On Nov 9th, three University College Cork (UCC) students received gold medals from the President of Ireland, Michael D. Higgins, having won various categories in the 2012 Undergraduate Awards – an academic awards programme that identifies top students across the island of Ireland for their innovative undergraduate research.
The awards ceremony marked the culmination of the Undergraduate Awards Summit, an annual three-day event in Dublin that brought together some of the world’s most impressive budding academics. These are the top performing entrants in this year’s Undergraduate Awards programme, which received 2,890 submissions from third level institutions on the island of Ireland as well as elite universities primarily in the UK, USA, Canada and Ireland.
Addressing the attendees, patron of the awards programme President Higgins commended the students on their remarkable achievement. “All of the submissions being recognised here today are a reassuring reminder of the great wealth of innovative and imaginative talent that exists amongst our young people – the leaders, policy makers, scientists and artists of the future. I would like to congratulate all of our awardees here today and wish them every success.”
Jesse Harrington from Douglas, who is undertaking a BA (Joint Honours) at UCC, bagged his award in the Historical Studies and Archaeology category for his paper: “*Conveying the Sacred: Expressions of sacred space and sacred time in the scheme of Ardmore Cathedral*”.
Professor David Ryan, Acting Head of the School of History and Vice-Head of College (Teaching & Learning), says: “We are truly delighted with the result of this year’s Undergraduate Awards. The essay makes an important contribution to the study of the cathedral, in particular and research on medieval Irish iconography, in general. This award is a testimony to the achievements of Jesse through the undergraduate years in the UCC School of History.”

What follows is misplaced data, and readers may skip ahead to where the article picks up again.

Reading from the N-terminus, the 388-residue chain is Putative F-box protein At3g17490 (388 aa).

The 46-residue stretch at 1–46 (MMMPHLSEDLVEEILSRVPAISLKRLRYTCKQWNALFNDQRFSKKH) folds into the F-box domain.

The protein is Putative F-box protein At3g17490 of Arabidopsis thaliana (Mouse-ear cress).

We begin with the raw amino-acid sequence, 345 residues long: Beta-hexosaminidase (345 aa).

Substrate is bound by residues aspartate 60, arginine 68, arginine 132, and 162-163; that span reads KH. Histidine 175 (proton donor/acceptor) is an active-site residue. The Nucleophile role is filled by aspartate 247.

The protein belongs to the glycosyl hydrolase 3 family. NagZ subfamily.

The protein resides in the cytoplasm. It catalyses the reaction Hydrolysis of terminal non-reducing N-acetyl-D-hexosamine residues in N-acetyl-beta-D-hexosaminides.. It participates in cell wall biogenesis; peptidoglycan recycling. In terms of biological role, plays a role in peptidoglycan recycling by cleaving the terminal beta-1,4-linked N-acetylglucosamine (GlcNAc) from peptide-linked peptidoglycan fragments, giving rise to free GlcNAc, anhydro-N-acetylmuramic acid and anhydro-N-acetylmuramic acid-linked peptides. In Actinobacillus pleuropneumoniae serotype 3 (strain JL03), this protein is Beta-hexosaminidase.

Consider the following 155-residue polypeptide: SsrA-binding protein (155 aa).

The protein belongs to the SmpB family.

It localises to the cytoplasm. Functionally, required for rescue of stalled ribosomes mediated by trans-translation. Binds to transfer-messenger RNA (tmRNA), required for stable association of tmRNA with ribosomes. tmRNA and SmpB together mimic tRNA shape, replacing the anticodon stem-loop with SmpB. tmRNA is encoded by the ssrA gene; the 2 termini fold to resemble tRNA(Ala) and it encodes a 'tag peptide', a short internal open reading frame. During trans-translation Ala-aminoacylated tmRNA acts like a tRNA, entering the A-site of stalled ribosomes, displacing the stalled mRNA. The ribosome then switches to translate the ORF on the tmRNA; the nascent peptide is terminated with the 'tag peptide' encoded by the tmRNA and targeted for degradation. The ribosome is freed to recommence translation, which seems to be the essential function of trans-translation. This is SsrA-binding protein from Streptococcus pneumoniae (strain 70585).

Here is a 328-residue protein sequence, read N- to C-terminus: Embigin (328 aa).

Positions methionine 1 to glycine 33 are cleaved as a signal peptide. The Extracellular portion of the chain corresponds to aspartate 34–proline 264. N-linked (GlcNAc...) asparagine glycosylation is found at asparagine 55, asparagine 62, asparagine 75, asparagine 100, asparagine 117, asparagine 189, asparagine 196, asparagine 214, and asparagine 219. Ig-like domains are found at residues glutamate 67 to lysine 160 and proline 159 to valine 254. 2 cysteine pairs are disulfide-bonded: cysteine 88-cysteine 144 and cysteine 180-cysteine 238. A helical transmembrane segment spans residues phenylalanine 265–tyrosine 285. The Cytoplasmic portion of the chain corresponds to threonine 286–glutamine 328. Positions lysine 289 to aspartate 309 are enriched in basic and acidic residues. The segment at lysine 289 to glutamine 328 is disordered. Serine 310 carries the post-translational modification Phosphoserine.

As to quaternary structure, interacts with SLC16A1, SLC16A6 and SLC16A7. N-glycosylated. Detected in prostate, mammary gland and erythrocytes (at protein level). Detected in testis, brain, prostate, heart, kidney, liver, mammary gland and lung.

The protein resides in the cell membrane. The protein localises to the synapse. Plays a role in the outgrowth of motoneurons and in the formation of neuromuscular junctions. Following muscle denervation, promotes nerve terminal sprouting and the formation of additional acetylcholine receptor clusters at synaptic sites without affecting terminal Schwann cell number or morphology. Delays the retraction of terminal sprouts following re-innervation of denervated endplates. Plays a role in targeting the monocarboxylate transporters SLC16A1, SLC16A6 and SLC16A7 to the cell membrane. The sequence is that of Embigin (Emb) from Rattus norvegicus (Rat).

Niall Colbert, who is completing a BCL (Law and French) at UCC and hails from Mitchelstown, won the Languages and Linguistics category for his essay entitled: “*The Waiting Game: The Human Condition of Being in Time in the Theatre of Samuel Beckett*”.
Commenting on Niall’s essay, Professor Patrick O’Donovan, Head of the School of Languages, Literatures and Cultures at UCC, highlights: “It is a terrifically ambitious piece of writing. Under the witty title ‘The Waiting Game’, Niall provides a fresh look at the condition of being in time in the theatre of Samuel Beckett”.
Kathy Bunney, who is studying law at UCC and who is also the Students’ Union Mature Student Officer, successfully argued her case in the law category with her essay: “*The Forgotten People: The position of voluntary patients within the Irish mental health system and the absence of statutory safeguards to protect them against deprivation of liberty*”. Kathy, who lives in Rochestown, is also co-author of T*he Ship of Seven Murders*: *A True Story of Madness* *and Murder* (Collins Press, 2010) along with Alannah Hopkin.
Professor Ursula Kilkelly, Head of the Department of Law and Dean of the Faculty of Law, says: “On behalf of the staff and students of the Law Faculty, I wish to congratulate Kathy. These awards are an important recognition of academic excellence and I have no doubt that Kathy’s award will serve the mission statement of the Undergraduate Awards ‘to inspire generations of future graduates by supporting and celebrating their ideas”.
Mary O’Sullivan, Mature Student Officer at UCC, comments: “We are delighted at Kathy’s achievement. She is an inspirational woman and this award is a reflection of her academic ability and her motivation to succeed in life”.
A further 16 UCC undergraduates were highly commended for their entries to the UA 2012. Two UCC undergraduates also won at the 2011 UA.
Professor Caroline Fennell, Head of the College of Arts, Celtic Studies and Social Sciences, says: “The Undergraduate Awards are an important event, providing an opportunity for excellent students to push the boundaries of inquiry in their chosen disciplinary fields by engaging with high achieving scholars in other disciplines”.